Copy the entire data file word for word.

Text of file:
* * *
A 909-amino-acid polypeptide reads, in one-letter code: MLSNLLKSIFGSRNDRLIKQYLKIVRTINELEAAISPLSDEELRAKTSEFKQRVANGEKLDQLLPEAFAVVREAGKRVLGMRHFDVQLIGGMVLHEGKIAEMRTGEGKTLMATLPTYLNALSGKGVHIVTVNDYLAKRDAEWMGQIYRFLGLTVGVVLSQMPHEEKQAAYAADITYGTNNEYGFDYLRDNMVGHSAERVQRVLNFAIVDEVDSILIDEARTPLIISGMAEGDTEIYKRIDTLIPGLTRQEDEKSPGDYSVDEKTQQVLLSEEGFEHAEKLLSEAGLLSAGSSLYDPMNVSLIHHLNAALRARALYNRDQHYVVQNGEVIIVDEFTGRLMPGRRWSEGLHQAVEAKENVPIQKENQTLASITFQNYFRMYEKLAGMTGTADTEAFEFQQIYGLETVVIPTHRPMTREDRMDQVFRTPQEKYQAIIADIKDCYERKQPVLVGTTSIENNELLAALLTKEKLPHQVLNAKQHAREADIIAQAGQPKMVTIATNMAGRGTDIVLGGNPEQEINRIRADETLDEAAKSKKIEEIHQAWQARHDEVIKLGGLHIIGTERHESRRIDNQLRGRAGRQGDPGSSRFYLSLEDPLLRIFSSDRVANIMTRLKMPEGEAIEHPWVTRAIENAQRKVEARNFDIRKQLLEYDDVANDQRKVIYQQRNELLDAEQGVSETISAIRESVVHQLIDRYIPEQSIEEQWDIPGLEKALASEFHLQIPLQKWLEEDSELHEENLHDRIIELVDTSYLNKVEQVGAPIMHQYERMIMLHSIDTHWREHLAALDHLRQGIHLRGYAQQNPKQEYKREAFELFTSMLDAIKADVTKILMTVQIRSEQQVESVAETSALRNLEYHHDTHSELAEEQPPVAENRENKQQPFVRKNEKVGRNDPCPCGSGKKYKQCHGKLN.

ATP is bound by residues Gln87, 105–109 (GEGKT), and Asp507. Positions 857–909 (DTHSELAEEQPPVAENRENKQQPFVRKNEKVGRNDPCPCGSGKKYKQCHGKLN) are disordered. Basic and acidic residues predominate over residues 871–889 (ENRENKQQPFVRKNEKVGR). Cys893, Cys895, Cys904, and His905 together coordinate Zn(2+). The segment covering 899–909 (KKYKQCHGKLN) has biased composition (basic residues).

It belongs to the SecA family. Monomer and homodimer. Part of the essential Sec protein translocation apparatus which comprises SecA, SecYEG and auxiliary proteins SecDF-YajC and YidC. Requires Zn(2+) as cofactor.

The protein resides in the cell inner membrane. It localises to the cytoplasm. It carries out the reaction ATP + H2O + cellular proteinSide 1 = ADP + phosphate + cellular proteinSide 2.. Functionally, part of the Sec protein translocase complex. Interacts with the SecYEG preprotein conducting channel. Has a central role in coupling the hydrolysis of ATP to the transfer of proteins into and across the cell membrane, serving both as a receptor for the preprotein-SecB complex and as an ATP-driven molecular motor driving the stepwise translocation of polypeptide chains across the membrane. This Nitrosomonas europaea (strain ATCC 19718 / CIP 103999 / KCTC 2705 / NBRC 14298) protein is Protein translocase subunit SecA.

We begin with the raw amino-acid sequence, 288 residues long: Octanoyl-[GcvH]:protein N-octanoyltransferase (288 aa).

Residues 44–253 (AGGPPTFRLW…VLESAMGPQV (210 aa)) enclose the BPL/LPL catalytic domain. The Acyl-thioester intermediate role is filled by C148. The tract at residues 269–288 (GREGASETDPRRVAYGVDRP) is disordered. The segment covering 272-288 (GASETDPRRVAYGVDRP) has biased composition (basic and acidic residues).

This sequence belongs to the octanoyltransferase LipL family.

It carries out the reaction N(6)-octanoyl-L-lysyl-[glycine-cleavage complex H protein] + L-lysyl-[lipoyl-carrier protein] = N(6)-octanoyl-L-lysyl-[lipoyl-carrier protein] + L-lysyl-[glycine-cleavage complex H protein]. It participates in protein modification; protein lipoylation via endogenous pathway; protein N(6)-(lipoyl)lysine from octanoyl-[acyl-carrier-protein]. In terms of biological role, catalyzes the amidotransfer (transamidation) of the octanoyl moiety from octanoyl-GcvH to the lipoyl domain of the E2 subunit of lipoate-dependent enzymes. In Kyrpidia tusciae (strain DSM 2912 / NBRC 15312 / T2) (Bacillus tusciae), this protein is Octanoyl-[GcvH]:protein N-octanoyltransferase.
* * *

A 909-amino-acid polypeptide reads, in one-letter code: MLSNLLKSIFGSRNDRLIKQYLKIVRTINELEAAISPLSDEELRAKTSEFKQRVANGEKLDQLLPEAFAVVREAGKRVLGMRHFDVQLIGGMVLHEGKIAEMRTGEGKTLMATLPTYLNALSGKGVHIVTVNDYLAKRDAEWMGQIYRFLGLTVGVVLSQMPHEEKQAAYAADITYGTNNEYGFDYLRDNMVGHSAERVQRVLNFAIVDEVDSILIDEARTPLIISGMAEGDTEIYKRIDTLIPGLTRQEDEKSPGDYSVDEKTQQVLLSEEGFEHAEKLLSEAGLLSAGSSLYDPMNVSLIHHLNAALRARALYNRDQHYVVQNGEVIIVDEFTGRLMPGRRWSEGLHQAVEAKENVPIQKENQTLASITFQNYFRMYEKLAGMTGTADTEAFEFQQIYGLETVVIPTHRPMTREDRMDQVFRTPQEKYQAIIADIKDCYERKQPVLVGTTSIENNELLAALLTKEKLPHQVLNAKQHAREADIIAQAGQPKMVTIATNMAGRGTDIVLGGNPEQEINRIRADETLDEAAKSKKIEEIHQAWQARHDEVIKLGGLHIIGTERHESRRIDNQLRGRAGRQGDPGSSRFYLSLEDPLLRIFSSDRVANIMTRLKMPEGEAIEHPWVTRAIENAQRKVEARNFDIRKQLLEYDDVANDQRKVIYQQRNELLDAEQGVSETISAIRESVVHQLIDRYIPEQSIEEQWDIPGLEKALASEFHLQIPLQKWLEEDSELHEENLHDRIIELVDTSYLNKVEQVGAPIMHQYERMIMLHSIDTHWREHLAALDHLRQGIHLRGYAQQNPKQEYKREAFELFTSMLDAIKADVTKILMTVQIRSEQQVESVAETSALRNLEYHHDTHSELAEEQPPVAENRENKQQPFVRKNEKVGRNDPCPCGSGKKYKQCHGKLN.

ATP is bound by residues Gln87, 105–109 (GEGKT), and Asp507. Positions 857–909 (DTHSELAEEQPPVAENRENKQQPFVRKNEKVGRNDPCPCGSGKKYKQCHGKLN) are disordered. Basic and acidic residues predominate over residues 871–889 (ENRENKQQPFVRKNEKVGR). Cys893, Cys895, Cys904, and His905 together coordinate Zn(2+). The segment covering 899–909 (KKYKQCHGKLN) has biased composition (basic residues).

It belongs to the SecA family. Monomer and homodimer. Part of the essential Sec protein translocation apparatus which comprises SecA, SecYEG and auxiliary proteins SecDF-YajC and YidC. Requires Zn(2+) as cofactor.

The protein resides in the cell inner membrane. It localises to the cytoplasm. It carries out the reaction ATP + H2O + cellular proteinSide 1 = ADP + phosphate + cellular proteinSide 2.. Functionally, part of the Sec protein translocase complex. Interacts with the SecYEG preprotein conducting channel. Has a central role in coupling the hydrolysis of ATP to the transfer of proteins into and across the cell membrane, serving both as a receptor for the preprotein-SecB complex and as an ATP-driven molecular motor driving the stepwise translocation of polypeptide chains across the membrane. This Nitrosomonas europaea (strain ATCC 19718 / CIP 103999 / KCTC 2705 / NBRC 14298) protein is Protein translocase subunit SecA.

We begin with the raw amino-acid sequence, 288 residues long: Octanoyl-[GcvH]:protein N-octanoyltransferase (288 aa).

Residues 44–253 (AGGPPTFRLW…VLESAMGPQV (210 aa)) enclose the BPL/LPL catalytic domain. The Acyl-thioester intermediate role is filled by C148. The tract at residues 269–288 (GREGASETDPRRVAYGVDRP) is disordered. The segment covering 272-288 (GASETDPRRVAYGVDRP) has biased composition (basic and acidic residues).

This sequence belongs to the octanoyltransferase LipL family.

It carries out the reaction N(6)-octanoyl-L-lysyl-[glycine-cleavage complex H protein] + L-lysyl-[lipoyl-carrier protein] = N(6)-octanoyl-L-lysyl-[lipoyl-carrier protein] + L-lysyl-[glycine-cleavage complex H protein]. It participates in protein modification; protein lipoylation via endogenous pathway; protein N(6)-(lipoyl)lysine from octanoyl-[acyl-carrier-protein]. In terms of biological role, catalyzes the amidotransfer (transamidation) of the octanoyl moiety from octanoyl-GcvH to the lipoyl domain of the E2 subunit of lipoate-dependent enzymes. In Kyrpidia tusciae (strain DSM 2912 / NBRC 15312 / T2) (Bacillus tusciae), this protein is Octanoyl-[GcvH]:protein N-octanoyltransferase.